The U.S. Department of Agriculture announced on Thursday the first new regulations for poultry inspection since 1957.
The rules, which were finalized Thursday, require plants to conduct their own testing and sampling of birds for the first time for food-borne pathogens such as campylobacter and salmonella, at least twice during the production process. The USDA will continue to conduct its own tests as well.
Agriculture Secretary Tom Vilsack said the changes would result in 5,000 fewer food-borne illnesses connected to poultry products every year.
“Bottom line, this is a significant opportunity to bring the inspection system for poultry into the 21st century,” Vilsack said.
Never miss a local story.
He said the agency had taken into account concerns about worker safety and wouldn’t increase processing-line speeds as initially proposed and which the poultry industry had wanted. The speed will be capped at 140 birds per minute, rather than 175.
But under the new rules, fewer federal inspectors will be required to eyeball chicken carcasses at plants as they fly by on hooks in the slaughter line, a change that’s drawn criticism from food safety groups.
Wenonah Hauter, the executive director of the nonprofit Food & Water Watch, said the USDA’s concession on line speeds wasn’t a meaningful victory.
The “one USDA inspector left on the slaughter line under this new rule will still have to inspect 2.33 birds every second, an impossible task that leaves consumers at risk,” Hauter said in a statement.
She added that the new regulations effectively privatize the poultry inspection process by allowing companies to police themselves.
“With the poultry industry standing to gain financially due to increased production and fewer regulatory requirements, the plan is a gift from the Obama administration to the industry, one that will undermine consumer and worker safety, as well as animal welfare,” Hauter said.
The industry welcomed the news that the USDA would implement the regulations at last after a years-long bureaucratic process. But it had lobbied hard to increase line speeds, and the National Chicken Council, a trade group, expressed disappointment Thursday that speed limits would stay the same.
“It is extremely unfortunate and disappointing that politics have trumped sound science, 15 years of food and worker safety data and a successful pilot program with plants operating at 175 birds per minute,” National Chicken Council President Mike Brown said in a statement.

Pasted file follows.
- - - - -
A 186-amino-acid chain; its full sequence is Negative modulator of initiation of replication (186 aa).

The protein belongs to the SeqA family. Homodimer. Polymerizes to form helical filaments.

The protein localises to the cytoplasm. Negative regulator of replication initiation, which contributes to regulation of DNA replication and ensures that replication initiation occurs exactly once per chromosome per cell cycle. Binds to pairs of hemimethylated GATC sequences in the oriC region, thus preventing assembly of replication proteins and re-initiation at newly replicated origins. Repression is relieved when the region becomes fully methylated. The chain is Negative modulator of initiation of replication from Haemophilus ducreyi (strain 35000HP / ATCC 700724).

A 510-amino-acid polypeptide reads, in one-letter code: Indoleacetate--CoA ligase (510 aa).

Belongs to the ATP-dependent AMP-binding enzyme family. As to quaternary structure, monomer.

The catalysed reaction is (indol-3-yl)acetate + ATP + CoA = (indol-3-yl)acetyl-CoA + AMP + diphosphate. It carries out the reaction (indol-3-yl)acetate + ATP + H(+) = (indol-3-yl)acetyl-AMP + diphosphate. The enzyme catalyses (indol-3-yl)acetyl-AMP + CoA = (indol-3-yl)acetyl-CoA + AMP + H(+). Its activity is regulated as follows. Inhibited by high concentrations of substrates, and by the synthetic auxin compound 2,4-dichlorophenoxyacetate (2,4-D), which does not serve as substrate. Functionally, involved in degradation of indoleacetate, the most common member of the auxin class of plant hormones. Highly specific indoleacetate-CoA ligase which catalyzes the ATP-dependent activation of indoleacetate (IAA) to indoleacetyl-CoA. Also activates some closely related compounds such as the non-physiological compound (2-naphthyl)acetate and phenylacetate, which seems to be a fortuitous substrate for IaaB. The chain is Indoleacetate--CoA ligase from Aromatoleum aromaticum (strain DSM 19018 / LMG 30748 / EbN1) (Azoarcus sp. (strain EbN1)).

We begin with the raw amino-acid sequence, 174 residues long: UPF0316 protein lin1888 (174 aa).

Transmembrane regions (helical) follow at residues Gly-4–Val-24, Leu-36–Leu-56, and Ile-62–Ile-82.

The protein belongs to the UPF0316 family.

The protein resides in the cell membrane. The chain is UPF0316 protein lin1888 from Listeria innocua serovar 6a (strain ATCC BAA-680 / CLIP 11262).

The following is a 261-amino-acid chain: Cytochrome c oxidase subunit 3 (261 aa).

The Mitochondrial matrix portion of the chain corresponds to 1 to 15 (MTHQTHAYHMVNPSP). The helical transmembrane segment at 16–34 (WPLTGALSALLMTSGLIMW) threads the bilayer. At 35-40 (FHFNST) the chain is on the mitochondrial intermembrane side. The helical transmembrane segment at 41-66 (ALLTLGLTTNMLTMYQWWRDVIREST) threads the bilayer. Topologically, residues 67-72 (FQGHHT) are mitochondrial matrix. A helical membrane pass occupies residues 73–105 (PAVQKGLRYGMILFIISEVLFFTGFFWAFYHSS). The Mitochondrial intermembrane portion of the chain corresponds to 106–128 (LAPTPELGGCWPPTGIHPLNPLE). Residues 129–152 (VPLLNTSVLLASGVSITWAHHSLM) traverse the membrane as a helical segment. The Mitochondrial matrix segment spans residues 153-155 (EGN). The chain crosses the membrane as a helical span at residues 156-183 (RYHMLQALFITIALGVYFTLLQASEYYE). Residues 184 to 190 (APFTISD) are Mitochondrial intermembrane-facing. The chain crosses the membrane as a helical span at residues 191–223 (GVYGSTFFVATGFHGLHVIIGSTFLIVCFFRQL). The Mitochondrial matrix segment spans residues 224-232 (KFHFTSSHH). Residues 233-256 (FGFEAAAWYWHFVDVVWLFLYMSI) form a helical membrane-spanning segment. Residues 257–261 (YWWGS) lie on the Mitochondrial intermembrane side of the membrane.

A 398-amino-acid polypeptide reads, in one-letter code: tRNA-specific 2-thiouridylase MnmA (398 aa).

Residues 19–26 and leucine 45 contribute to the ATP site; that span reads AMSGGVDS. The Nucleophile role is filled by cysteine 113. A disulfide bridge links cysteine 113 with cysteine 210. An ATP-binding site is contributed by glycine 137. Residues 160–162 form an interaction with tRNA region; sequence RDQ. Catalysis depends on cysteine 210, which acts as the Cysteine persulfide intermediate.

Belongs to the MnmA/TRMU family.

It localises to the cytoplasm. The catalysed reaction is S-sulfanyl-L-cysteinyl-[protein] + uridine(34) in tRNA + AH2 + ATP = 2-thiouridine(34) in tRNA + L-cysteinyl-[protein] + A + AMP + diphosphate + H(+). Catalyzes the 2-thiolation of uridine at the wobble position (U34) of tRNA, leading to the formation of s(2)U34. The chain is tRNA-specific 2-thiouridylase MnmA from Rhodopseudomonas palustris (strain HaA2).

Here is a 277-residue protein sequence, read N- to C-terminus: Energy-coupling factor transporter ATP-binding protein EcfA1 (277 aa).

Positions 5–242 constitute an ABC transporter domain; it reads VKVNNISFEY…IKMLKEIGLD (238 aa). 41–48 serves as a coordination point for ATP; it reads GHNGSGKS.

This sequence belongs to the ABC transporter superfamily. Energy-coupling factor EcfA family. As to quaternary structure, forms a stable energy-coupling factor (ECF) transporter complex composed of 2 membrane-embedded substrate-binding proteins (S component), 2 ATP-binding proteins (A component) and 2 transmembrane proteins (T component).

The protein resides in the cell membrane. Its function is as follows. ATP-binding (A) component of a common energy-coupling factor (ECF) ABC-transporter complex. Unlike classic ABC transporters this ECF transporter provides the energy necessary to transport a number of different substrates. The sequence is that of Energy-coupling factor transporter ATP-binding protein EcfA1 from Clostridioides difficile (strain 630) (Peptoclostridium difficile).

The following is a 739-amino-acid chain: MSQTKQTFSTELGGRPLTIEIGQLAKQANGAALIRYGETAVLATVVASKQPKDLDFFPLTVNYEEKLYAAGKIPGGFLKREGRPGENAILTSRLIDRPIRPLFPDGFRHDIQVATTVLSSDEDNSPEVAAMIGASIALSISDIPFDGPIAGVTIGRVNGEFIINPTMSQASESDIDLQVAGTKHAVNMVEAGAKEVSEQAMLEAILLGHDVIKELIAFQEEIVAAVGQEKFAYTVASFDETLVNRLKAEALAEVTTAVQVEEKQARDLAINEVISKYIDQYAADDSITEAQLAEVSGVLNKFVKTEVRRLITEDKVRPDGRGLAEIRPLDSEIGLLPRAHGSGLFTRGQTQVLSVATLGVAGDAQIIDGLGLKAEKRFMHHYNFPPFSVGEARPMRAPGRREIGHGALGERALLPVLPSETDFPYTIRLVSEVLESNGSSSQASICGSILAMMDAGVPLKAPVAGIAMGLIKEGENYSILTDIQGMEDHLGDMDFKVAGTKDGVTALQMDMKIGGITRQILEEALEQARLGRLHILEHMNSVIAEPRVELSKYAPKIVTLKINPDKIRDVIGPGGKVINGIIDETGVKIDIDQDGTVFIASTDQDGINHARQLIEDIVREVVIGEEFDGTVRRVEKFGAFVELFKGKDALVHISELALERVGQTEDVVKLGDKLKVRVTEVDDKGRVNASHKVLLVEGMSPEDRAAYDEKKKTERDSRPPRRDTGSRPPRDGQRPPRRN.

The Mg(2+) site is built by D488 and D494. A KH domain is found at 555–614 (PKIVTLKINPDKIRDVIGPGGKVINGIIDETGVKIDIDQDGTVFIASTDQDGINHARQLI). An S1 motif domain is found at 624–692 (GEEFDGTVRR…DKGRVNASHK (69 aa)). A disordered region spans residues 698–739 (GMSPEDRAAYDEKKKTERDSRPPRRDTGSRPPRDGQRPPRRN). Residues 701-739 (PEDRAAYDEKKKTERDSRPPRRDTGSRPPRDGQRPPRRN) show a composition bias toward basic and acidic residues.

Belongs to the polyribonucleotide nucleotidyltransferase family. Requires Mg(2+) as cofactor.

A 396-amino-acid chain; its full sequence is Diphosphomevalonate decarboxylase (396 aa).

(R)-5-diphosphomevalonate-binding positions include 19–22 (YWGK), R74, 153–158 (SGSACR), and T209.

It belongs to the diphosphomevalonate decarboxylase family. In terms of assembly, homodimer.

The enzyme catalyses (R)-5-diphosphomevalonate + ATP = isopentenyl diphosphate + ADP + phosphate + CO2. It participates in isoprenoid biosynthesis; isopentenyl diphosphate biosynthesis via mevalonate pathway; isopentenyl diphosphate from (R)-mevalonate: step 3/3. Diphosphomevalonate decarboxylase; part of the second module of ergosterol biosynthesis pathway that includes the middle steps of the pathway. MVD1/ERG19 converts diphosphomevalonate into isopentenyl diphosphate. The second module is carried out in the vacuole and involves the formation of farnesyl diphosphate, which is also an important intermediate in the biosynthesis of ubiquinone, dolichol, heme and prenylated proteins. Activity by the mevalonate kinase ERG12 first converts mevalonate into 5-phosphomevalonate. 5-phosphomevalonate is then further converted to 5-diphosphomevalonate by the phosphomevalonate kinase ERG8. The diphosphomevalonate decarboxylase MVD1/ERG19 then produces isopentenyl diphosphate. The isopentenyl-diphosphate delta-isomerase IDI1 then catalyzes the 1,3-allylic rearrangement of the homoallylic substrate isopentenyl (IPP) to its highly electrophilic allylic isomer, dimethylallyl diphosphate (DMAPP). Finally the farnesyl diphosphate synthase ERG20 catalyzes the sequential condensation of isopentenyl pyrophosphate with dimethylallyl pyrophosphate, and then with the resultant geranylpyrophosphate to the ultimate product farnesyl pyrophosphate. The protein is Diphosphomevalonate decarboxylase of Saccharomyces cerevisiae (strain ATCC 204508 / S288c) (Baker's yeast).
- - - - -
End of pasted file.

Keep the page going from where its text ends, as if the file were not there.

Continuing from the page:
Brown said the cap of 140 birds per minute also went against global precedent.
“Broiler plants in Brazil, Argentina, Canada, Belgium and Germany, among others, all operate at line speeds of 200 or more birds per minute,” he said.
Workplace safety groups spent two years advocating against the USDA’s proposal to increase line speeds, arguing that it could endanger the workers who must sort and trim inedible carcasses. Minorities, immigrants and women make up most of the low-wage workforce at poultry plants.
In 2008, The Charlotte Observer, a McClatchy newspaper, published a series of articles about dangerous working conditions at House of Raeford, a North Carolina poultry processor. The series highlighted the failure of federal regulators to crack down on plants that violated workplace safety rules.
The cap on line speeds the USDA announced Thursday is a testament to the power of workers’ voices in Washington, said Catherine Singley Harvey, the manager of the economic policy project for the National Council of La Raza, a Hispanic civil rights and advocacy group.
“The fact that the administration prevented a bad situation from becoming worse was a result of collective advocacy, so we’re pleased to see that USDA and the Department of Labor recognized the human costs of chicken production, and we look forward to working with both agencies in continuing to improve worker safety,” Singley Harvey said.
Vilsack said the agency “took very seriously” the feedback it had received over the last several years about the proposal. He said he was confident that reducing the number of inspectors on the slaughter line would free them to perform more important tasks elsewhere in plants, such as random pathogen testing and monitoring for cleanliness.
Federal inspectors shouldn’t be doing quality control, and the new regulations will give that responsibility to the plant’s workers, where it belongs, he said.
“We know a lot more about what makes food unsafe today than we did in 1957,” he said.
“The theory was that if there was a bruise or some indication that the bird was damaged in some way that that necessarily indicated that it would be a food safety risk,” Vilsack said. “The fact that a bird is bruised does not mean that it poses a food safety risk. . . . The reality is those birds may be equally safe in terms of consumption if cooked properly.”